Blood pressure and late-life cognitive function change: A biracial longitudinal population study

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Abstract

Objective:

To examine the relation of blood pressure (BP) to subsequent decline in cognitive function among persons age 65 or over.

Methods:

All persons age 65 or over in a geographically defined community were invited to participate in a longitudinal study of problems of the elderly. Interviews were conducted in the participants’ homes and included two BP measures and four tests of cognitive function. Follow-up interviews 3 and 6 years after baseline repeated the cognitive function tests. These analyses included 4,284 individuals who had baseline and at least one follow-up measure of cognitive function. The average of z scores of the individual cognitive function tests was used as a global measure of cognitive function.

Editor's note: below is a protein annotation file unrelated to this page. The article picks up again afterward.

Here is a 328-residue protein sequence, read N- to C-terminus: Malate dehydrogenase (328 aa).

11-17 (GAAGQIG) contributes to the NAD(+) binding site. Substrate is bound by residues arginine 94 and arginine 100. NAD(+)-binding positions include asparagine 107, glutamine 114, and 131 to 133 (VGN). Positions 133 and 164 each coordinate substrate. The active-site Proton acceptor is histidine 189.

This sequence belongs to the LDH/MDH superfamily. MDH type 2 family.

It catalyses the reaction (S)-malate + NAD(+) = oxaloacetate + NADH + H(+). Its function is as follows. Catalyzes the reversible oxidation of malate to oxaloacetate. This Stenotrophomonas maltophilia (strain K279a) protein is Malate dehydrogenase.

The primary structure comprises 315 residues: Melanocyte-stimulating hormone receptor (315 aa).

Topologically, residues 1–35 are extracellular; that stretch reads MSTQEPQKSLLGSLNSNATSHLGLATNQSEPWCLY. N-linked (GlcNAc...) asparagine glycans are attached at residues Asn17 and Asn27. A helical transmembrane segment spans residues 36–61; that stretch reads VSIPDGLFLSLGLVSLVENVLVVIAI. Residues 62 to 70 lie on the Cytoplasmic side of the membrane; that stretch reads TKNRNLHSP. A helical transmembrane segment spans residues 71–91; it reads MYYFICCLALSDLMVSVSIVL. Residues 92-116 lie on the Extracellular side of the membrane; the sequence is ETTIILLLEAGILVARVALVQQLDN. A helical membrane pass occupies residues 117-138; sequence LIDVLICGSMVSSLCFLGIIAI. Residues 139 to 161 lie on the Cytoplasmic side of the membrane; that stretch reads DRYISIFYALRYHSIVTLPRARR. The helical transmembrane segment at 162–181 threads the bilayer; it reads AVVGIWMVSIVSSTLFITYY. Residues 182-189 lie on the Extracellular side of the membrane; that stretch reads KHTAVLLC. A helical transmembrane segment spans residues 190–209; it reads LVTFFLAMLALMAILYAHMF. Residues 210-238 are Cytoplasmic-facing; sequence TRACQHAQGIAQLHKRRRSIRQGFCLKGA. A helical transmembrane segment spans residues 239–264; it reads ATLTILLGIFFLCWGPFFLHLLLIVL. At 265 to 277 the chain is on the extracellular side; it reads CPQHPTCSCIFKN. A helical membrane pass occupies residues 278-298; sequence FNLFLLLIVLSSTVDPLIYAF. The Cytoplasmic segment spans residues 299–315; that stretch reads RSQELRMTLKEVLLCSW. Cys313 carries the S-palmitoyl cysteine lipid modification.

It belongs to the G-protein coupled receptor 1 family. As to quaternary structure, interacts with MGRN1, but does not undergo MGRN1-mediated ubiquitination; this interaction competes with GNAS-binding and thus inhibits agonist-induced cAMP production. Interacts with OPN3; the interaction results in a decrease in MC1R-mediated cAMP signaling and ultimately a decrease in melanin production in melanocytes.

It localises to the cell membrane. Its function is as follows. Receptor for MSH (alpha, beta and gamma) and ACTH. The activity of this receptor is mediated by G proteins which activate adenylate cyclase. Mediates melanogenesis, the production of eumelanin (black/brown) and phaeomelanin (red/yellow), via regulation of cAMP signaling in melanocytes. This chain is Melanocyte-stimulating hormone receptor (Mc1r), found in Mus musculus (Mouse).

Results:

In random effects analyses controlling for age, sex, education, and race, there was no significant linear association of either systolic or diastolic BP with 6-year change in global cognitive function score. There was no significant curvilinear association with systolic BP. In tests for a curvilinear association with diastolic BP, there was a suggestion of increased decline among those with low or high diastolic BP (p = 0.03 for the quadratic diastolic term). At baseline, 50% of participants took some type of medication affecting BP.

Conclusion:

In this community population where BP treatment was common, there was no association of either high systolic or high diastolic BP at the beginning of the observation interval with 6-year cognitive decline.

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